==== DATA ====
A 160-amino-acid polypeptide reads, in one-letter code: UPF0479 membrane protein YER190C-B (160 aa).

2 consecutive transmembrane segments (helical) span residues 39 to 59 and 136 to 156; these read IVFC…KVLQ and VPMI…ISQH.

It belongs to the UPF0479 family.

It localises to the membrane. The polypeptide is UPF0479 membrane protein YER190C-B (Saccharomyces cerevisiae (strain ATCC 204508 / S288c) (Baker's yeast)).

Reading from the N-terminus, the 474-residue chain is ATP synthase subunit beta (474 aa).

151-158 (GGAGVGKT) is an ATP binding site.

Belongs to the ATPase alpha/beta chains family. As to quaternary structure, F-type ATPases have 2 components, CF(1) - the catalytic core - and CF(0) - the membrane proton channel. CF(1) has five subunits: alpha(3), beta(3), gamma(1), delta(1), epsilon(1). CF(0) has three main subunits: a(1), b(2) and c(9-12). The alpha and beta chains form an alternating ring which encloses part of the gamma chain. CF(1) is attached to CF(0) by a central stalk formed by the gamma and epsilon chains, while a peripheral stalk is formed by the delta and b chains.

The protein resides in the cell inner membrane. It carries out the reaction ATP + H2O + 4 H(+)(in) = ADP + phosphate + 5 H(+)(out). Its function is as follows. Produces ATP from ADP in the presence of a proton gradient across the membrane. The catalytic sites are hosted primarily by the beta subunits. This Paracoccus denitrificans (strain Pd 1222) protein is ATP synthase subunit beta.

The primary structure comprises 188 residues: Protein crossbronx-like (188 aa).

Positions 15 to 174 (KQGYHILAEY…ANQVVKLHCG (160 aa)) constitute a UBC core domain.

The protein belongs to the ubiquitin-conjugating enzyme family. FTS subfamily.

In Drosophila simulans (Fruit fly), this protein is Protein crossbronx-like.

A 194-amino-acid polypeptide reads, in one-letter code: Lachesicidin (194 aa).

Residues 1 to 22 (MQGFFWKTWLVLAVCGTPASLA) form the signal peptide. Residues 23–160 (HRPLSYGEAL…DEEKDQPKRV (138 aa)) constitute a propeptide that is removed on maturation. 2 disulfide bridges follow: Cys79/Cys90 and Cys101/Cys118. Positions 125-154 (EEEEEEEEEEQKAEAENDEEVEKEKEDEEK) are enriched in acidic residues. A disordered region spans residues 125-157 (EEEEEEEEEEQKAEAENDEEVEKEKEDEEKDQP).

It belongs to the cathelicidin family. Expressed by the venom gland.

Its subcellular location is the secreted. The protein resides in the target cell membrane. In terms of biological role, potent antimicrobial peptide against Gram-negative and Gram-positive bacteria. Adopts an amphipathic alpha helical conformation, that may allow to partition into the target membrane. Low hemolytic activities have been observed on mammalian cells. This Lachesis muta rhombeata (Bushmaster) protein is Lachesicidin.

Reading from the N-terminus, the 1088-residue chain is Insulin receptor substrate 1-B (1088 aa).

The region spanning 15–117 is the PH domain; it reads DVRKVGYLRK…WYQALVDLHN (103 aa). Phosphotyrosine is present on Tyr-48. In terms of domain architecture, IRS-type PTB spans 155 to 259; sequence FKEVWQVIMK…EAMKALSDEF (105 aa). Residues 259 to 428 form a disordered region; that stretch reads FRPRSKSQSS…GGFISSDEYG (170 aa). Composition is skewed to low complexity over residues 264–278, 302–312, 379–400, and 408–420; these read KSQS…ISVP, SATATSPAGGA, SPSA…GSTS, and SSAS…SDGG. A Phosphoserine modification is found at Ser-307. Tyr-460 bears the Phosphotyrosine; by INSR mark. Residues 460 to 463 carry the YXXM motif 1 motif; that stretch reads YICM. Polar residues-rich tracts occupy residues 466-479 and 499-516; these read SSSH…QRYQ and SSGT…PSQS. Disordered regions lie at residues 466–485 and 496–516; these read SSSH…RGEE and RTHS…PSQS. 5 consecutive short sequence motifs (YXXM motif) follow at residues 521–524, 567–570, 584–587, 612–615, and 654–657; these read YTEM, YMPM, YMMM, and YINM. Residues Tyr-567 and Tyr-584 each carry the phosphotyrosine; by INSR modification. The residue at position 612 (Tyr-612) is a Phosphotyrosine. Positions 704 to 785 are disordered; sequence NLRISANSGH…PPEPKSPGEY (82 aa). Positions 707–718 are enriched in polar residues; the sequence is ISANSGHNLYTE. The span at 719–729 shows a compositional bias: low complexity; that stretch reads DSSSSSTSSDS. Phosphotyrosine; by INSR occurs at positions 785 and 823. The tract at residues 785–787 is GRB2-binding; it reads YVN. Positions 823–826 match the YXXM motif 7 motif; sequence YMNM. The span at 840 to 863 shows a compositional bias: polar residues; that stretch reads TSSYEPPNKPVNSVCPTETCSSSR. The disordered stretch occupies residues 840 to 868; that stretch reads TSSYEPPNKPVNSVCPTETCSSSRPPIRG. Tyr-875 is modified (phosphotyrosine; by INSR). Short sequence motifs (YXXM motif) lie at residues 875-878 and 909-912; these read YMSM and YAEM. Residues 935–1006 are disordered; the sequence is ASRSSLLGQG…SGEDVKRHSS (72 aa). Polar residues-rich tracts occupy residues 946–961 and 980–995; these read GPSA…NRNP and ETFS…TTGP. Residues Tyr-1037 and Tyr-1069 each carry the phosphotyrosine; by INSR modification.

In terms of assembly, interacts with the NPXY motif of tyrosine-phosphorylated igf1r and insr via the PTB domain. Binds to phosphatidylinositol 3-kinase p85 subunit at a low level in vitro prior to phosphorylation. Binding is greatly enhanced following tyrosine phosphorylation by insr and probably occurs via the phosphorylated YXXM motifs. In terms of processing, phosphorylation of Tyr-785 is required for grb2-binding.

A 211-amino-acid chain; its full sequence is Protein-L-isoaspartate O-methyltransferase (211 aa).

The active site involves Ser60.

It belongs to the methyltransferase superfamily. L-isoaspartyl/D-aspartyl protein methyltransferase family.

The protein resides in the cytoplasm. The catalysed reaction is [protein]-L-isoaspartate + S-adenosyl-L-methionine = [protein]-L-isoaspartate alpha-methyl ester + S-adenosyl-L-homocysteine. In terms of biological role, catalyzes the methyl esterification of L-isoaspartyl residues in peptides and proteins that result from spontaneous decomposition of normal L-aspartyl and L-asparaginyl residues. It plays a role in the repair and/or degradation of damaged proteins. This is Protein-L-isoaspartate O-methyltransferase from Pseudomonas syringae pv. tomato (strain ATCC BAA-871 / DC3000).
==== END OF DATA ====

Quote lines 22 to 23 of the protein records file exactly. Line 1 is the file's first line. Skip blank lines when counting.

It belongs to the methyltransferase superfamily. L-isoaspartyl/D-aspartyl protein methyltransferase family.

The protein resides in the cytoplasm. The catalysed reaction is [protein]-L-isoaspartate + S-adenosyl-L-methionine = [protein]-L-isoaspartate alpha-methyl ester + S-adenosyl-L-homocysteine. In terms of biological role, catalyzes the methyl esterification of L-isoaspartyl residues in peptides and proteins that result from spontaneous decomposition of normal L-aspartyl and L-asparaginyl residues. It plays a role in the repair and/or degradation of damaged proteins. This is Protein-L-isoaspartate O-methyltransferase from Pseudomonas syringae pv. tomato (strain ATCC BAA-871 / DC3000).